The Hydrangea, a gorgeous flower with big, bountiful blooms, can improve the curb appeal of any home. It’s a bona fide flower garden showstopper!

It can, however, be finicky to grow. It blooms on either “new wood” or “old wood”. New wood refers to the stems that have just developed on the plants during the current growing season. Old wood refers to the stems that have been on the plant since the summer before the season in which they are currently blooming.

Always remember that spring and fall are the most ideal planting seasons. However, if the flowers are container-grown, you can plant them at any time because their roots are raring to go.

Popular Types of Hydrangeas

Hydrangea Macrophyllia

  • Hydrangea Macrophyllia can grow to be very large and round-shaped.
  • They rarely need to be pruned — the only exception is when there is dead wood on the plant. A mistake most people make is that they prune them too soon. What you may not know is that your plant is already in the works of creating buds for next season. If you prune them too soon, nothing will grow the following season.
  • It is also important to note that in most parts of the country, with the exception of the far east and west, the plant will only produce foliage.


  • For the northern climates, the Annabelle is best.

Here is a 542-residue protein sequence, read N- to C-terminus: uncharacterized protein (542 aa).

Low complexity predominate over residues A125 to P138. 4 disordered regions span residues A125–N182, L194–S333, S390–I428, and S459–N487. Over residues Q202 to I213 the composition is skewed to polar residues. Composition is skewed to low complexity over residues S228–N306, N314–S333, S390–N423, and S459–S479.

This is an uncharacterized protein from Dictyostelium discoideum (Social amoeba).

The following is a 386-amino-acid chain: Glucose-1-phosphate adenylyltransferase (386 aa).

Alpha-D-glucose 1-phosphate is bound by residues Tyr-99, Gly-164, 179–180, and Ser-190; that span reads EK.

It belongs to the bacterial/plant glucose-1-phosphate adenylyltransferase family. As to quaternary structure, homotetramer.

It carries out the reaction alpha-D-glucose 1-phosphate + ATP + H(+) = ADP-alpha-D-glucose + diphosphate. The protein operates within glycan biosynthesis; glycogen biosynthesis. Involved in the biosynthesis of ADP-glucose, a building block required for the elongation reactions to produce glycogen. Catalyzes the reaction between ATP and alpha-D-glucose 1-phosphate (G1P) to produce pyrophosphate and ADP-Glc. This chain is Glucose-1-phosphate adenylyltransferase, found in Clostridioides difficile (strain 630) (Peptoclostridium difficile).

• These beauties bloom on new wood in a soft ivory shade. This means that even if you prune them to the ground, they will regrow for next season.
  • Sounds too good to be true, right? Well, you are right. There’s only one issue: their heads can become so large that they will start to bend down from the weight. This can be avoided by tying them stems together, or making sure the stems are nice and durable when you are buying them.


  • The Paniculata comes in a cone-shaped bloom that grows on new wood.
  • This is by far the easiest one to maintain and a favourite among home owners for its simplicity.
  • It will grow to be quite high and is usually used as the centerpiece of a garden for its beauty.


  • Limelights come in a stunning chartreuse green and bloom on new wood.
  • These are a bit shorter than the others, usually growing as high as 3 ft in height. These guys are low enough to the ground that when winter hits, the snow can rest nicely on top without bending the stems.
  • The Limelights can also be substituted as a border or even a hedge.
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Frank Ferragine AKA “Frankie Flowers” is a best selling author, award winning gardening expert, and trusted “weather specialist” on City’s morning show Breakfast Television in Toronto. His life mission has been to teach people how to enjoy their outdoors through improving their landscape and getting into their gardens. Frankie has joined forces with Tom Cordeiro of eRenovate to create eLandscape; a home-grown Canadian company committed to connecting you with the BEST Landscape professionals, and provide expert advice and tips from industry leaders, all in one convenient place.

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1 Comment

  • I have grown one for 15 years and love the variety of colour just one plant can produce. I understand it has to do with the acidity/ alkaline differences in my soil…

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